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City of Tioga freezes new hiring, employee overtime, and engineering designs

 

Posted 9/03/15 (Thu)

By Kevin Killough
The City of Tioga is easing back the throttle after a few years of frenzied growth.
At a special meeting Monday, city commissioners discussed recent notices put out by the auditor’s office, under direction from the commission, announcing new restrictions on overtime, a hiring freeze, and a halt to new design work.
“We got to work it out because something has to be done,” said Mayor Drake McClelland.
Speaking after the meeting, Commissioner Todd Thompson explained the city is not out of money and the move is about controlling expenditures while the city is improving budgetary and spending processes.
Better decisions
The city has recently installed new software, which “streamlines” information on city finances, Thompson said.
Previously the commission was often provided the information in spreadsheets, which were prone to misinterpretation. The software presents financial information in easier-to-read formats, which would help city leaders make better decisions, Thompson explained.
The auditor’s office also has had rapid turnover, creating a lot of disorganization during multiple transitions.
“We’ve had three auditors since I’ve been on the commission myself, and I’m pretty new,” Thompson said.
City Auditor Abby Salinas, who was recently promoted from deputy auditor after the previous auditor resigned in June, said the slowdown in expenditures will help her as she is learning her duties.
“I’m new and I’m trying to do what’s right,” Salinas said.
The city is using the services of AE2S to help support the auditor’s office until Salinas is up to speed.
Budget matters
Just as this freeze is being instituted, the Tioga Police Department is on the verge of hiring a third dispatcher.
The city commission had approved two new dispatchers for the department to be paid for with grants from the Williams County emergency services sales tax. The 1-percent tax was passed last November and shares half its revenues with emergency service providers outside Williston.
The grants are approved through a county board composed of representatives from emergency services departments throughout the county. Tioga has three seats on the board.
When the city police asked for funding for the positions, they based their requests on numbers provided by the previous city auditor. The figures she provided did not include benefits, equipment, or training costs, however.
The department hired one dispatcher, but since the funding requests were not enough to cover anything more than salaries, the department doesn’t have enough budgeted for the second position.  
At the special meeting, the commission decided Commissioner Ronda Davidson will  meet with Police Administrator Jeff Spivey to discuss what options the department has to fund the second dispatcher.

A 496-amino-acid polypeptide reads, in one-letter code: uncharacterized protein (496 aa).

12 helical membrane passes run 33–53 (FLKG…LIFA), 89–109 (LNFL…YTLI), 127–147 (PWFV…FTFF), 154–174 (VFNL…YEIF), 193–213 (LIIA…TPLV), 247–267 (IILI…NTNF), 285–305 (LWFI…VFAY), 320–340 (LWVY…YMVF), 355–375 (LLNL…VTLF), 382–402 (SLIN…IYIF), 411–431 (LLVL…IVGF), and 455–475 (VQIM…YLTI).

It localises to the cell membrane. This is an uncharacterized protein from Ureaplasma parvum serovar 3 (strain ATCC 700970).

This may mean asking the county board for more money or finding areas to trim costs in the budget to pay for the second dispatcher position.
At the meeting, Salinas expressed concern about how over hiring could lead to lay offs  at some point. Not only does that have the potential to undermine morale, it would waste training costs.
“We have to contain hiring or we’re going to have to layoff people in 12 months,” she said.
With the slowdown in the oil industry, state revenues remain uncertain. This could impact what grant funding is available down the line, which is vital to the police department’s budget.
“I fund half the department’s salaries with grants,” Spivey said.
Overtime needs
The restriction on overtime created other concerns for the police department. The restriction does not apply to any emergency issues. So, employees in the streets department could repair a water main break this winter, even if it results in overtime.
The police department can still address emergency situations, but it relies on overtime for other routine procedures.
Police Chief Larry Maize said the transporting of suspects to the county jail requires overtime. If the officer on duty handles the transport, it leaves the town with no police on patrol. So, off-duty officers are used for that task.
The commission appeared to accept such matters would require overtime.
“If you got to transport a guy, you go to transport him. I understand that,” said Mayor Drake McClelland.
Spivey discussed the possibility of using the volunteer reserve officers who supported the department on a regularly basis in previous years.
Project freeze
The commission also put a freeze on all new design work. This means any projects that are currently in the design phase will be put on hold and may be canceled all together.
“Anything that is current, ongoing, and moving forward should not be affected,” said Commissioner John Grubb, speaking after the meeting.
This means projects such as the new city hall, the Main Street projects, the dog pound, and the wastewater treatment plant should move forward as planned.
Grubb said there are many unknowns that could come along, but barring anything unforeseen, all such projects will continue.
He said projects such as the Welo Street renovation, which has not had any design work done, will be put on hold.
He said the move is, in part, over uncertainties as to what grant funding may be available in the future from the state, but the city is not currently under pressure from lack of funds for projects currently in the works.
“We’re not strapped for cash or anything,” Grubb said.
He said after budgets are complete at the end of the year and available funding is known next spring, these other projects may get the go ahead.
“We just have to step back and take a solid look at where we are,” he said.
The special meeting was called, in part, due to the time between regular commission meetings due to the Labor Day holiday. The commission’s regular meeting is set for this Tuesday, Sept. 8.